Catcher: Can Flowers serve as a starting catcher on a contender? Flowers believes he answered that question in the affirmative this past season, with his strong handling of the pitching staff and improved offense. The White Sox still figure to look for another more experienced catcher, one who has the ability to hit from the left side. Switch-hitter Adrian Nieto acquitted himself well in his jump from the Carolina League to the White Sox as a Rule 5 selection but could benefit from more consistent playing time with Triple-A Charlotte.

First base: His name is Jose Abreu, and not much more needs to be said. If further description is required, simply look at his stunning '14 statistics that have Abreu as the clear frontrunner for AL Rookie of the Year and a probable top five finisher in the MVP race. He only figures to get better as he continues to learn the league and adjust to the rigors of a 162-game schedule, while assuming more of the leadership mantle in Konerko's retirement.

Designated hitter: This spot deserves a mention to itself, because the exit of Adam Dunn leaves a significant left-handed void in the middle of the lineup. The name of free agent Victor Martinez already has been mentioned quite frequently, but Martinez certainly will have numerous high-end suitors, including his current Detroit team. Ideally, the White Sox would like an impact left-handed bat who also can play in the field when needed.

Second base: There was a time not too long ago when the White Sox didn't have many middle infield prospects, let alone quality ones. Now they have Micah Johnson, Carlos Sanchez and Marcus Semien all competing for the second base job left open by the trade of Gordon Beckham to the Angels. Johnson's explosiveness along with his left-handed bat figure to give him an edge, although Johnson knows missing the last month of '14 with a left hamstring strain puts him behind Sanchez and Semien. Semien seems to have the strongest utility role case, being able to play across the infield.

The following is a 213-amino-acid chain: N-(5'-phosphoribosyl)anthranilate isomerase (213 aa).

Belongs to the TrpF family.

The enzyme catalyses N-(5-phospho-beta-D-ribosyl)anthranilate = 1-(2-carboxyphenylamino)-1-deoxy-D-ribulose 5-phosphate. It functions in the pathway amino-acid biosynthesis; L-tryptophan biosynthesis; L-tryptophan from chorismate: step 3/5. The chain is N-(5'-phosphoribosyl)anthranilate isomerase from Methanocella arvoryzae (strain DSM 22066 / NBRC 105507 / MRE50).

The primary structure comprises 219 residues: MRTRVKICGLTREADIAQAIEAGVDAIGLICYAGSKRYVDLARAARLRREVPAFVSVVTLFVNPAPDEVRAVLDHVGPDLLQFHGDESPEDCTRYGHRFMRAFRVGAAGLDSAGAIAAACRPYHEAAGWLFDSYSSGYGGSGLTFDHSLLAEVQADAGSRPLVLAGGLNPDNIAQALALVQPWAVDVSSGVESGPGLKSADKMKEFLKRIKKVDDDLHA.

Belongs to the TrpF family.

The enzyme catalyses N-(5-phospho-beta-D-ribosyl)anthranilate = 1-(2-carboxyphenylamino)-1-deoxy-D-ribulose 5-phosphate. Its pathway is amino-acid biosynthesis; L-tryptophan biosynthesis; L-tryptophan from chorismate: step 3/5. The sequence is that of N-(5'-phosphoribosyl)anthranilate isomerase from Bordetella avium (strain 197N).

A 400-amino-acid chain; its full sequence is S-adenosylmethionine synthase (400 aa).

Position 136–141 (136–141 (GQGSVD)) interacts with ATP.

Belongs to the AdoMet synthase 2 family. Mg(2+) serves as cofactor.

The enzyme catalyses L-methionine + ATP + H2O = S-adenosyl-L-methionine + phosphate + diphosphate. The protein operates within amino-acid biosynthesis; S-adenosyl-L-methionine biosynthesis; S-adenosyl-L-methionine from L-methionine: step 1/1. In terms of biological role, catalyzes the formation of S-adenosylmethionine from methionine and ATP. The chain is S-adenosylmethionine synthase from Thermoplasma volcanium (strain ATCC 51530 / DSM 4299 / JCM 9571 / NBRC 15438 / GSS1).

Shortstop: Alexei Ramirez has become the old man of the team, moving into his eighth year for the White Sox. Much like Quintana, Ramirez would figure to bring back a good talent package in return. He is signed through '15 with a $10-million club option for '16. But the White Sox don't have a true shortstop ready to take over until Tim Anderson, the team's top pick in the 2013 First-Year Player Draft, is ready. They also know that when Ramirez is on his game, he's as good as any AL shortstop both offensively and defensively.

Third base: When Reed was traded to the D-backs last offseason, the White Sox thought they had their third baseman of the future in newly acquired Matt Davidson. Well, they had a third baseman of the future in-house, but it was Conor Gillaspie, who made significant strides with the glove and bat and sits as the position frontrunner. Davidson clearly is not out of the mix, but Semien is more likely to be the right-handed hitting counterpart to Gillaspie when the season begins.

Outfield: Center field and right field look set, with Eaton and Garcia in place respectively. White Sox manager Robin Ventura readily admits that Viciedo won't win a Gold Glove in left and his pitch selection remains inconsistent, but at just 25 years old and with the offensive potential to carry a team, the White Sox might not be ready to give up. A left-handed bat could fit in left with Viciedo possibly splitting time between the outfield and DH. Younger outfield prospects such as Courtney Hawkins or Trayce Thompson aren't ready for the big leagues, but this spot also could lend itself to a position change from where the White Sox currently have an abundance of talent.

Scott Merkin is a reporter for MLB.com. Read his blog, Merk's Works, and follow him on Twitter @scottmerkin. This story was not subject to the approval of Major League Baseball or its clubs.